Is the Gold Price Set for an Explosive Rebound? – by By Byron King (July 22, 2013 – The Daily Reckoning Australia)

In recent months, the price of gold has tumbled. Along the way, lower gold prices have undermined the share price of many mining plays. The yellow metal is selling for its approximate cost of production at many of the world’s largest mines.

Yet for all the gloom and doom within the gold investment space, there are indications that physical gold is becoming scarce. In fact, gold may be setting up for an explosive rebound, both in its nominal price and in the value of companies that mine it…

Here’s the posted price of gold over the past year. We’ve endured a steady retreat from near $1,800 per ounce to the mid-$1,200s. Clearly, people are selling.

Gold had a decade or so in the doldrums in the 1990s. Then people started buying gold all through the first decade of the 2000s. Gold’s recent price decline comes after a solid decade of strong, steady gains. That’s what the chart indicates.

The back story to gold’s price rise is that in recent years, investors and some central banks accumulated large holdings of gold. This helped drive the gold price up.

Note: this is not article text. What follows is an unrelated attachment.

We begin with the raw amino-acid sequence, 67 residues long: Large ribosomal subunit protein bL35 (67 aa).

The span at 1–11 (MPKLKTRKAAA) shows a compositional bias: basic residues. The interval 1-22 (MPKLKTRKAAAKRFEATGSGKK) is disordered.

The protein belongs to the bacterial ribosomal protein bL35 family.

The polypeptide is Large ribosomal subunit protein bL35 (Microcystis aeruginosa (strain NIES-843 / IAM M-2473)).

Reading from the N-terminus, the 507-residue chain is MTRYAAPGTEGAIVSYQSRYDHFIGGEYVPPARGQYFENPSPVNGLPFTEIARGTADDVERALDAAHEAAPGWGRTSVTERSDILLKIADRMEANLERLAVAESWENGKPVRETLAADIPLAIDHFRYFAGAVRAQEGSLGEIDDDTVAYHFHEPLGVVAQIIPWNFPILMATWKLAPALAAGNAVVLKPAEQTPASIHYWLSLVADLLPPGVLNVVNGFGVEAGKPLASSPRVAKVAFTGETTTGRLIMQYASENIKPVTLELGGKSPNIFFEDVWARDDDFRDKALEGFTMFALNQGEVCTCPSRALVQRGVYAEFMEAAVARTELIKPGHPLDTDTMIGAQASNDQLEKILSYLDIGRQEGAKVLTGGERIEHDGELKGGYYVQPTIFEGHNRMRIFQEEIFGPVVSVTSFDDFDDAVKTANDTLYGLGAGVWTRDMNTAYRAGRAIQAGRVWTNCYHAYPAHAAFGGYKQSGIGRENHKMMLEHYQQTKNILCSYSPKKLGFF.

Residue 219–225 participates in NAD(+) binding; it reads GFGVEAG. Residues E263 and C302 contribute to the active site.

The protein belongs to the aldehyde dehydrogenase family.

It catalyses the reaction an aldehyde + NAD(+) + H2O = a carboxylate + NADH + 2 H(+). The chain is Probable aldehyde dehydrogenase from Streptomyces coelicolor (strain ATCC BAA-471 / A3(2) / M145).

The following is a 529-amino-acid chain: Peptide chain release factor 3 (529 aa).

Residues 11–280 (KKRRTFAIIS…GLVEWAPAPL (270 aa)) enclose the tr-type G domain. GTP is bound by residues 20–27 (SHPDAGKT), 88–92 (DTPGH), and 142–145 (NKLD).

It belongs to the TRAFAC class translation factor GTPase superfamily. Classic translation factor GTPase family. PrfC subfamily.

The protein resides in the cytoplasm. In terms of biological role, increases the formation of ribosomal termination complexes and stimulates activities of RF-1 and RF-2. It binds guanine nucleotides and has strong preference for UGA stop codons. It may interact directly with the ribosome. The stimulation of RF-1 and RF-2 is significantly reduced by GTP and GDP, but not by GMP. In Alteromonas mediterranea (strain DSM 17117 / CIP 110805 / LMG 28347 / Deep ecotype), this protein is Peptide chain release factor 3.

Every buyer has a reason, of course. (And every seller sells for a reason, too!)

For example, at national levels, Russia and China accumulated significant amounts of gold as state assets, along with a range of other nations from India to Vietnam to Saudi Arabia and more. Among other things, foreign powers – certainly Russia and China – want alternatives to the U.S. dollar as a means of storing wealth over the long haul.

Or look at a large fund like SPDR Gold Shares (GLD). This fund advertises gold holdings of more than 30 million ounces – over 930 tonnes – with a value near $40 billion. By comparison, the U.S. Treasury claims that Fort Knox holds about 147 million ounces of gold. Thus, SPDR Gold is the equivalent of one-fifth of U.S. national holdings at Fort Knox. We’re talking about BIG numbers here.

Other sophisticated institutions added gold to their portfolio allocations during the past decade. In 2011, for example, the AAA-rated Northwestern Mutual Life Insurance Co. bought $400 million in gold. It was the first gold purchase in the 155-year history of the company. ‘Gold just seems to make sense; it’s a store of value,’ stated Northwestern’s CEO at the time, Edward Zore. ‘In the Depression,’ he added, ‘gold did very, very well.’

In Austin, the University of Texas Investment Management Fund put nearly $1 billion into gold in 2011, purchasing physical metal in New York. Again, the idea was to diversify the university’s holdings, to preserve wealth over the long haul. Of interest, the U of T received a stiff-arm from any number of suppliers when it requested that gold actually be transferred from New York to a site in Texas.

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